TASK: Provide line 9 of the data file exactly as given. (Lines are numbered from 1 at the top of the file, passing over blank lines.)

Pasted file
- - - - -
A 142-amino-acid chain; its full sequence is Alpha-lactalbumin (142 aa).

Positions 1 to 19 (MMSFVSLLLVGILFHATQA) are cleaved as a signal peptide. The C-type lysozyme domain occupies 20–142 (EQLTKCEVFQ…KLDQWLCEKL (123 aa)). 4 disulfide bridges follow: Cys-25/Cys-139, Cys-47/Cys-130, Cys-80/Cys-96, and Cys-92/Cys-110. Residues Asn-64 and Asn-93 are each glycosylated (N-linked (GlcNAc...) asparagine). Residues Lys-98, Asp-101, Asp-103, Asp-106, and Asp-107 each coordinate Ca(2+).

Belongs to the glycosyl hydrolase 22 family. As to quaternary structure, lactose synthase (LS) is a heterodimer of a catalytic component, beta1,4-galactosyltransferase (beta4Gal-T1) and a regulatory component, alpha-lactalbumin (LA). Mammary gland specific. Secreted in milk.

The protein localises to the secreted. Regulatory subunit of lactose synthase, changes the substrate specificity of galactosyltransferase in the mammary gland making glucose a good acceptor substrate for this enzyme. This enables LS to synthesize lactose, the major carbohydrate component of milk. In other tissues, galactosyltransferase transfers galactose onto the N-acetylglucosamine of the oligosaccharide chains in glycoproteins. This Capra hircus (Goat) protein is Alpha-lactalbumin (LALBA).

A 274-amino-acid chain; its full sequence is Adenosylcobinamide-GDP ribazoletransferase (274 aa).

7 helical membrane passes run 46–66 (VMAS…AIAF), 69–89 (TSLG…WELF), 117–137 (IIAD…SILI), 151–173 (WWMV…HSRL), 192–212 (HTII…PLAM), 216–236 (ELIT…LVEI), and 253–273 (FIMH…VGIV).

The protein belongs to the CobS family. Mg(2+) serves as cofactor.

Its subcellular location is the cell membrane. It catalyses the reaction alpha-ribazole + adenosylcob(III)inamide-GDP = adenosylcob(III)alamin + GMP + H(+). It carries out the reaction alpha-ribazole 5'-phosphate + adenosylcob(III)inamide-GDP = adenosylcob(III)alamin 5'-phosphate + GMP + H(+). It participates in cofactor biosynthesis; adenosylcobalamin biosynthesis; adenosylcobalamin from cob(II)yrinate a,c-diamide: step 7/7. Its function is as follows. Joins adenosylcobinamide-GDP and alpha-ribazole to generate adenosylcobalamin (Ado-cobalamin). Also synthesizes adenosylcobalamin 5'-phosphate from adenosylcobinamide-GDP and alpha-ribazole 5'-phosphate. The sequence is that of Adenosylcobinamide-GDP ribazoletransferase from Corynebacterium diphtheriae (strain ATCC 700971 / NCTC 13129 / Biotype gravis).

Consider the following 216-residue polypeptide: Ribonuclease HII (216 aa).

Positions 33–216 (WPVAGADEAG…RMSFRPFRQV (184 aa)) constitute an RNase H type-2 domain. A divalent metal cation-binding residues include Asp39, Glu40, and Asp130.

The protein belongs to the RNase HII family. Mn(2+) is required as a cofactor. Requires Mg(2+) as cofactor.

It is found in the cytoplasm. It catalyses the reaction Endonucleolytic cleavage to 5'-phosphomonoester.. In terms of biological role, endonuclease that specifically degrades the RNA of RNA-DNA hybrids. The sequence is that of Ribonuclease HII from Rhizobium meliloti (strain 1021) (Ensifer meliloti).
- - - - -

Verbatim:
Consider the following 216-residue polypeptide: Ribonuclease HII (216 aa).